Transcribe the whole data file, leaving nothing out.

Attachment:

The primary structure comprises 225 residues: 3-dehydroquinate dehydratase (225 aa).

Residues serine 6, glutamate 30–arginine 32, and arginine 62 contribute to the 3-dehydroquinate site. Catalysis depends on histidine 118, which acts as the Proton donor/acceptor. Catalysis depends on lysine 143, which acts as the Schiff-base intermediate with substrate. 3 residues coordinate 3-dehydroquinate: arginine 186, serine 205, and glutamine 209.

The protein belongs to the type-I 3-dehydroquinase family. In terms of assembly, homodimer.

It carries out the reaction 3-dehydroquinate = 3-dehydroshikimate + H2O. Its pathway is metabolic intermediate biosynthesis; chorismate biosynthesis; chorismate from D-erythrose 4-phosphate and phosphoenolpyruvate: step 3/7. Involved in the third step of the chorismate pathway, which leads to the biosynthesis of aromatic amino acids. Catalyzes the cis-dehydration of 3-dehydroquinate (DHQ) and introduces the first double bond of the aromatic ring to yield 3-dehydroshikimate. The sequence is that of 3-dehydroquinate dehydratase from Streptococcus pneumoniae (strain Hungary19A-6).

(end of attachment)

The primary structure comprises 225 residues: 3-dehydroquinate dehydratase (225 aa).

Residues serine 6, glutamate 30–arginine 32, and arginine 62 contribute to the 3-dehydroquinate site. Catalysis depends on histidine 118, which acts as the Proton donor/acceptor. Catalysis depends on lysine 143, which acts as the Schiff-base intermediate with substrate. 3 residues coordinate 3-dehydroquinate: arginine 186, serine 205, and glutamine 209.

The protein belongs to the type-I 3-dehydroquinase family. In terms of assembly, homodimer.

It carries out the reaction 3-dehydroquinate = 3-dehydroshikimate + H2O. Its pathway is metabolic intermediate biosynthesis; chorismate biosynthesis; chorismate from D-erythrose 4-phosphate and phosphoenolpyruvate: step 3/7. Involved in the third step of the chorismate pathway, which leads to the biosynthesis of aromatic amino acids. Catalyzes the cis-dehydration of 3-dehydroquinate (DHQ) and introduces the first double bond of the aromatic ring to yield 3-dehydroshikimate. The sequence is that of 3-dehydroquinate dehydratase from Streptococcus pneumoniae (strain Hungary19A-6).